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What’s the Difference between Murder and Manslaughter?

The simplest difference between murder and manslaughter is whether or not there was malice aforethought to the act.

Malice aforethought generally means that the person intended to kill another human being. It is when someone acts with an intent to kill by expressing malice or a disregard for human life. When malice aforethought is present, it is murder.

Malice aforethought doesn’t mean someone has to act with hatred towards someone else. It means that someone with an unprovoked disregard for human life acted in a way that would most likely result in the death of someone else.

Malice can be expressed or implied. When it is expressed, it means killing the victim was intentional. When it is implied, it means the killing resulted from an intentional act, the act, or consequences thereof, were dangerous to human life, and the act was intentionally performed with the knowledge of the danger it entailed and with conscious disregard for human life.


First-Degree Murder
First-degree murder requires premeditation and deliberation in addition to malice.

In order to be convicted of first-degree murder one of the following has to be true:

  • The killing was intentional, done consciously, or planned. Example – A man waits inside his ex-girlfriend’s apartment for her to come home. He kills her when she gets home.
  • The killing was committed during certain specified felonies, such as robbery or rape. Example – A person set a house on fire thinking there was no one inside, but there was someone inside and they were killed.

Felony Murder Rule
The felony murder rule applies if someone dies while certain defined felonies are being committed. The murder does not have to be intentional, but it does need to be logically related to the felony committed. For example, if someone sets fire to a building and someone dies in the fire, then the felony murder rule applies. This unintentional death would make the arsonist liable for first-degree murder charges.

First-Degree Felony Murder
The felony murder rule only applies to these felonies:

  • Arson
  • Robbery
  • Burglary
  • Carjacking
  • Train wrecking
  • Kidnapping
  • Mayhem
  • Torture
  • Certain sex crimes (including rape, unlawful acts of sodomy, unlawful acts of oral copulation, forcible acts of penetration, and lewd acts with a minor)

Special Circumstance Murder
Special circumstance murder is first-degree murder for which the possible penalties are the death penalty or life in a state prison without the possibility of parole.

Some of the special circumstances that bring these penalties to first-degree murder include:

  • The murder was intentional and committed for financial gain.
  • There were multiple murder victims.
  • A police officer, firefighter, prosecutor, judge, juror, or elected official was murdered.
  • A witness was murdered to prevent them from testifying.
  • The victim was murdered in the process (before, during, or after) committing any of the felonies under the felony-murder rule.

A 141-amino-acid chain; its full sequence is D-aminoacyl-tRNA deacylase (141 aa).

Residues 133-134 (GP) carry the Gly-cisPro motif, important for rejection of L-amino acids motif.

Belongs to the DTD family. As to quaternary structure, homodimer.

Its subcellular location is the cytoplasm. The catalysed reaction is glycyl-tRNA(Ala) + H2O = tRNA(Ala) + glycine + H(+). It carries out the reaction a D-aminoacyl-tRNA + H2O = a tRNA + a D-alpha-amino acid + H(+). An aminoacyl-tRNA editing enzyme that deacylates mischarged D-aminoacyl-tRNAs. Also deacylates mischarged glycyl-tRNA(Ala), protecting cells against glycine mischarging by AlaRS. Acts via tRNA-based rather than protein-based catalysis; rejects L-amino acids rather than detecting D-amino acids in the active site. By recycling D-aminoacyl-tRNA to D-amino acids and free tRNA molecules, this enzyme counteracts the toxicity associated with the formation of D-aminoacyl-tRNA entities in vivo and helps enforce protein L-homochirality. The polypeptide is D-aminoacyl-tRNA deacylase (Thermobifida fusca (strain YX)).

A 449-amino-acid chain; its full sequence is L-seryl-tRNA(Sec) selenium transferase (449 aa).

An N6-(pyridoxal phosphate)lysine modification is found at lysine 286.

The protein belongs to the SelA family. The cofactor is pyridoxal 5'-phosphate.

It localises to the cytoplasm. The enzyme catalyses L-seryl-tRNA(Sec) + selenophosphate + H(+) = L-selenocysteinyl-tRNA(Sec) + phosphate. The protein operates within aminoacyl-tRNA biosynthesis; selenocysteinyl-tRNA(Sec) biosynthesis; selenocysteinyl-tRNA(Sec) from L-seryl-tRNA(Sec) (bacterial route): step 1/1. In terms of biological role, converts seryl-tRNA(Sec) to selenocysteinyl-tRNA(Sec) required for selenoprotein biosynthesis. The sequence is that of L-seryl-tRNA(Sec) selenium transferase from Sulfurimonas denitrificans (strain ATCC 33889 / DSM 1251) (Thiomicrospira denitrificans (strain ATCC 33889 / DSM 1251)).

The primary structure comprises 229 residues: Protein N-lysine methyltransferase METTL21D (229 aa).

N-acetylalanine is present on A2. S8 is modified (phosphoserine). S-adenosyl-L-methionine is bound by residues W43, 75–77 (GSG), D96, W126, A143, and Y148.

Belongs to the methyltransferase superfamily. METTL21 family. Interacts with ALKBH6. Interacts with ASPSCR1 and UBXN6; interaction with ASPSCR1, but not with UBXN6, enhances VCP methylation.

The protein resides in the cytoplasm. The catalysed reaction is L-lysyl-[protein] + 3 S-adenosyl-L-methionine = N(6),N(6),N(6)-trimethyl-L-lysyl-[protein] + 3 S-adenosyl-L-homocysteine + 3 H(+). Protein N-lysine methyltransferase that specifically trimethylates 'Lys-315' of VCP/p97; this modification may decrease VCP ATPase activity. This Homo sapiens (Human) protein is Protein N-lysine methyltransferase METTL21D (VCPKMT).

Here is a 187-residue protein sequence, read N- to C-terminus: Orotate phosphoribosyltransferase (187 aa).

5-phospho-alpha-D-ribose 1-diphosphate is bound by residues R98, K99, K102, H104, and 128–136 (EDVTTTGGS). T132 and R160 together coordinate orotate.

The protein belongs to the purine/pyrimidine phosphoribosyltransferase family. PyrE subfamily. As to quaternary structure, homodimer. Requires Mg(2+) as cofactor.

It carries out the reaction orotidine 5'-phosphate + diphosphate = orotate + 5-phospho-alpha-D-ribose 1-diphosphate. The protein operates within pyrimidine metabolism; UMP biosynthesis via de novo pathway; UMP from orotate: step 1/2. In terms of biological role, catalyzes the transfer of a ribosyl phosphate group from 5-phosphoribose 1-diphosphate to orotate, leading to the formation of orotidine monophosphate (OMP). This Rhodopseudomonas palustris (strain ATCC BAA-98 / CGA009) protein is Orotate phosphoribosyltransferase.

• A person was murdered because of their race, religion, nationality, or country of origin.
  • A person was murdered in a drive-by shooting.
  • Murdering someone for the benefit of a street gang.

Second-Degree Murder
Second-degree murder is willful, but it is not premeditated. It means that someone meant to cause or knew that they were causing destruction, but they didn’t necessarily mean to kill someone in the process. Anything that is not considered first-degree murder is considered second-degree murder.


There are two main types of manslaughter: voluntary manslaughter and involuntary manslaughter.

Voluntary Manslaughter
Voluntary manslaughter is when one person kills another person during a sudden fight, in the heat of passion, or in unreasonable self-defense. In order to be guilty of voluntary manslaughter you have to have:

  • Intentionally killed another person with no legal excuse for doing so, or
  • Acted with a conscious disregard for human life.

Involuntary Manslaughter
Involuntary manslaughter is when one person kills another person unintentionally with the following elements:

  • A California infraction or misdemeanor, or a crime that is not an inherently dangerous felony, was committed that led to involuntary manslaughter
  • A lawful act was done in an unlawful manner
  • The crime was committed with criminal negligence
  • The actions caused another person’s death

An experienced local criminal defense lawyer can help you understand the difference between murder and manslaughter. They can also advise you on the legal defenses for murder and manslaughter. A good homicide defense lawyer like Mark Broughton will fight for you and for your right to a fair trial.

Contact Mark Broughton’s office today if you need help.

Disclaimer: The information provided on this website does not, and is not intended to, constitute legal advice; instead, all information, content, and materials available on this site are for general informational purposes only. Information on this website may not constitute the most up-to-date legal or other information.